Yet in 1997, despite fierce resistance from Manchester Civic Society, the city council sold the Free Trade Hall to property developers. The building is now part of a major hotel chain, and is therefore, Minton contends, ‘removed from the public life of the city’. Minton highlights Piccadilly Gardens as another example. In 1755 the Mosley family had given Piccadilly Gardens to Manchester’s inhabitants ‘in perpetuity’ as an open space for recreation. Although the sunken gardens had been criticised as a gathering place for street drinkers and the homeless when I was growing up in the 1980s, it remained a genuinely public space in the heart of the city. Remodelled in 2001, however, a large part of the gardens was encroached upon by an office block, which houses the Bank of New York. A grey concrete transport exchange dominates the remaining open air space, while the statues of Queen Victoria and other local notables have been sidelined to the edges of the communal areas, overlooking the road.   

We’ve always had buildings that are private but that have semi-public functions – museums, art galleries, theatres, restaurants, etc. But we know their rules and behave accordingly, and they don’t pretend to be anything else. 

But in the case of the Business Improvement Districts (and their associated ‘Clean and Safe’ policy of security), what annoys Moore and Minton are that they pretend to be public spaces when they are not, and therefore the public are unclear of the rules. Moore associates outdoor public space with the civic realm and Minton links it with local democracy – i.e. council owned and run, and therefore somewhat accountable to local rate payers. As Moore comments:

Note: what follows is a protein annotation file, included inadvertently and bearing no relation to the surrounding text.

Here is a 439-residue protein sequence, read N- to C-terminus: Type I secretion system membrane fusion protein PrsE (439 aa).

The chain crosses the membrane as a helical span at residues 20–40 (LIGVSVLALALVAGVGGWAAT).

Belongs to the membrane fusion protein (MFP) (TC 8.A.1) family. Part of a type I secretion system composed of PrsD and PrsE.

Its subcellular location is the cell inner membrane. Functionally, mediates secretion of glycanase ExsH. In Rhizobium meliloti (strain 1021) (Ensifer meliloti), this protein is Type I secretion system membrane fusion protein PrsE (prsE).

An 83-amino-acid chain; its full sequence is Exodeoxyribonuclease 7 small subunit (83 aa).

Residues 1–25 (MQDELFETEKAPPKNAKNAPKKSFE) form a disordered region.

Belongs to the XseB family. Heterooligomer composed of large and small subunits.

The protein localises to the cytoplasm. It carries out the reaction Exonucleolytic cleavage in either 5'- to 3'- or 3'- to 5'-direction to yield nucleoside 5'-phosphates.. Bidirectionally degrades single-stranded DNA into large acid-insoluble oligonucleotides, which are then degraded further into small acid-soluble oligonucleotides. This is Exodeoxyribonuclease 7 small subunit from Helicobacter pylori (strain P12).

‘If a space is private, it should not be called public…This matters because if we are kidded into thinking that there is a civic realm that is not actually there, we will suddenly find that there is less space than we had thought for such essential public actions as protest. This is what the Occupy movement found when it looked for a location to make its point in the City of London’.
Another element of such developments is what Anna Minton describes as their deliberate lack of historical reference. There is little sense of place because the owners use glass and bland architecture avoiding their historical surroundings. Or, as Owen Hatherley has pointed out in his book on PFI architecture, buildings are pastiches of historical features, which could be anywhere and nowhere, blurring and effacing real historical references. In the case of Liverpool One, this is because the developers wished to appeal to the wider region (the Cheshire 'set' of ABC1 consumers) rather than making the area Liverpool-particularist. But in doing so, the non-places therefore deliberately make it much more difficult for local inhabitants and users to affix symbolic or political meanings onto the spaces. They are therefore non-places.

[1] Anna Minton, Ground Control (Penguin, 2009), 20. JM. Roberts,  'Spatial Governance and Working Class Public Spheres: The Case of a Chartist Demonstration at Hyde Park', Journal of Historical Sociology 14 (3) (2001) : 308- 333
[2] Minton, Ground Control, 19, 39-40.

Monday, 7 November 2011

George Shaw and painting the everyday

I've just seen the Turner Prize exhibition at the Baltic, Gateshead. One of the contenders is George Shaw, the Coventry painter. I suspect he won't win, because he is painter in a traditional sense of brush and canvas. I've been an admirer of his work for a while now, and, as is the case with most of my interests, it's because of his representation of place.

A sense of place is the key to his work. Shaw is a Coventry painter, rather than a painter who happens to come from Coventry. His subject matter is generally the urban and semi-urban landscapes of Coventry that he knew as a teenager. Yet the Coventry he depicts is also an everywhere: the concrete buildings, the rusty fences, the littered paths, the wet tarmac, is noman's land and every man's land.

These landscapes draw the viewer in because they are so familiar. It is distinctively Coventry for Shaw, with the sites filled with his own experience and memories. But the sites could also be anywhere in suburban, post-industrial, Britain.

I've never been to Coventry. Yet as I look through his back catalogue, I see scenes that seem so familiar. A painting of a new build estate of bright red brick houses in the middle ground, separated from the viewer by a muddy field, could be anywhere and everywhere; a sense of an artificial place with no past, and no centre or trees.